>     strictness of conscience.

Lists of "Greats" are useful tools, but they are only just that--they 
are tools, not the Greatness itself.  Tradition and Self-Reliance, 
Hebraism and Hellenism are necessary parts of a dialectic.  With that 
understanding established, I should ask with the ever-flexible and 
spontaneous Arnold, why then those books and not others? 

I teach teach the writings of the Brontës and Dickens and Eliot and 
Conrad for the same reason that great teachers and critics such as 
Richard Poirier or Harold Bloom might teach them.  That is, I teach 
works by those authors because 1) their words are the warp and the woof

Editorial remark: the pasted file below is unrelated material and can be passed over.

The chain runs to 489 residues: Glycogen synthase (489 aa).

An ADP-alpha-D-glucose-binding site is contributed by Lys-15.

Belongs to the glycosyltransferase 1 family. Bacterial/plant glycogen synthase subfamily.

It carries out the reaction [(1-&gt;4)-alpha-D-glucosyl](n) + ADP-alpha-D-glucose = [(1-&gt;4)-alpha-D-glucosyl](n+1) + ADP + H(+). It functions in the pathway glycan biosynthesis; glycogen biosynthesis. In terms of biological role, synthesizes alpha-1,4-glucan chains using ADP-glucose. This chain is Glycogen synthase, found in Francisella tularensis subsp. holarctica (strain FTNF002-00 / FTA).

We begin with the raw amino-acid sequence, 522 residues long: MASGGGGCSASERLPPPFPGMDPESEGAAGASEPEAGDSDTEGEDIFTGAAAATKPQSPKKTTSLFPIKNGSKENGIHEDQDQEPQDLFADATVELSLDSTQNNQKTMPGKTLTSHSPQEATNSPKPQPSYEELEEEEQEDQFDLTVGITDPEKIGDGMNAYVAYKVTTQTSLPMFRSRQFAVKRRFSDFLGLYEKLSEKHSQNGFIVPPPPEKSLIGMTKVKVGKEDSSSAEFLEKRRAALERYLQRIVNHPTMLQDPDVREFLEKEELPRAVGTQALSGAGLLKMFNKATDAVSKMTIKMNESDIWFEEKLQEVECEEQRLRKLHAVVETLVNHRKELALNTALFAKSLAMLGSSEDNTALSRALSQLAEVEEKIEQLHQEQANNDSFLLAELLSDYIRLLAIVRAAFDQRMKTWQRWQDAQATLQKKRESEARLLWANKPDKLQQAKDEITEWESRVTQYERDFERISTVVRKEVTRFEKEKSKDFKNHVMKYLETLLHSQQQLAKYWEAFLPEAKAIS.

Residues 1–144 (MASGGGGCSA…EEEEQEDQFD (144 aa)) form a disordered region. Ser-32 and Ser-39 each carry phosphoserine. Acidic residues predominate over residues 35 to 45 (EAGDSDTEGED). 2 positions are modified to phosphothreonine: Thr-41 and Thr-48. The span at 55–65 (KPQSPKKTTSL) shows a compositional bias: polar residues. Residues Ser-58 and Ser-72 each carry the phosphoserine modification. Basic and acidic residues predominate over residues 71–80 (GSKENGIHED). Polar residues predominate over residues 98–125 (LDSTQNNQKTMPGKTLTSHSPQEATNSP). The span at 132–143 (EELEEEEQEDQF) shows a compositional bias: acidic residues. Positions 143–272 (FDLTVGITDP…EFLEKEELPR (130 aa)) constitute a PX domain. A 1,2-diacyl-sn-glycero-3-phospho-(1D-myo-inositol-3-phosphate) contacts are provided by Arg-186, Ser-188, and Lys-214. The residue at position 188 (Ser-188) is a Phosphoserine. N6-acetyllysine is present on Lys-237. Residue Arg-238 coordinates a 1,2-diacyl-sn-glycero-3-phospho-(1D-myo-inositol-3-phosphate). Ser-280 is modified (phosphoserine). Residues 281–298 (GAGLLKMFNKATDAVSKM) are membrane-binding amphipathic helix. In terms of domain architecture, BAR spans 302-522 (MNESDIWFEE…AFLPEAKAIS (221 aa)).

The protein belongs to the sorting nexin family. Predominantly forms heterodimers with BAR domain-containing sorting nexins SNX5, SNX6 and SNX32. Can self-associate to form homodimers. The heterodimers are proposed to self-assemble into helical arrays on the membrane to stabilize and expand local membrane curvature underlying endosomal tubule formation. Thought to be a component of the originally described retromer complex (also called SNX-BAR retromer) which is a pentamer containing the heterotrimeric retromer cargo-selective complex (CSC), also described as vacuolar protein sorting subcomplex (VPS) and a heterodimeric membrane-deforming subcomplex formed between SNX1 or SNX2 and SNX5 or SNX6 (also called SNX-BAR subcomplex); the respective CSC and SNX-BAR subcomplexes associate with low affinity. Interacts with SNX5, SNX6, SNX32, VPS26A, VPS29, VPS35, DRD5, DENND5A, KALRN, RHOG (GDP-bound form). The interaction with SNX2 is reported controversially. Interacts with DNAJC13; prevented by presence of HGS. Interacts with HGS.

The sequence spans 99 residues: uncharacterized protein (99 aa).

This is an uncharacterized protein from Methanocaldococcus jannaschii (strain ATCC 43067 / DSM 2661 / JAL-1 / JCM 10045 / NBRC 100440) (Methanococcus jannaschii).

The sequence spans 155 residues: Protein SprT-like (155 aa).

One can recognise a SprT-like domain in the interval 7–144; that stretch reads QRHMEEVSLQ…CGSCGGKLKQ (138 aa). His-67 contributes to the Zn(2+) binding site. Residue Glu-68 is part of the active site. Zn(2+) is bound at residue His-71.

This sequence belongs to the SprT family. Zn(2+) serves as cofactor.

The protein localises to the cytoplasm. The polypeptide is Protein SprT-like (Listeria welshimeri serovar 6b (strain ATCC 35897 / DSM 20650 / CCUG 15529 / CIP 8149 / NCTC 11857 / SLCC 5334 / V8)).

of the Novel form thus far in its development, insofar as Conrad the 
artisan looks back to Dickens and or Eliot the artisan looks back to 
Brontë as key precursors in their chosen form of writing &c.; 2) these 
works of literature bounce back--sometimes astoundingly--against 
Arnoldian inquiry and Paterian discrimination better than other works I 
have tried to teach--that is, these books seem to defy exhaustion; 3) I 
take pleasure in these writings for particular reasons of my own, 
personal whims associated with taste, memories, fears, hopes, desires.  
In a deep sense, these stories are now woven into my story.

Again, I suspect that we are not so far apart on some of these points.  
And you have made me ask questions, so I thank you for that.


Charles L. Sligh
Assistant Professor
Department of English
University of Tennessee at Chattanooga
charles-sligh at utc.edu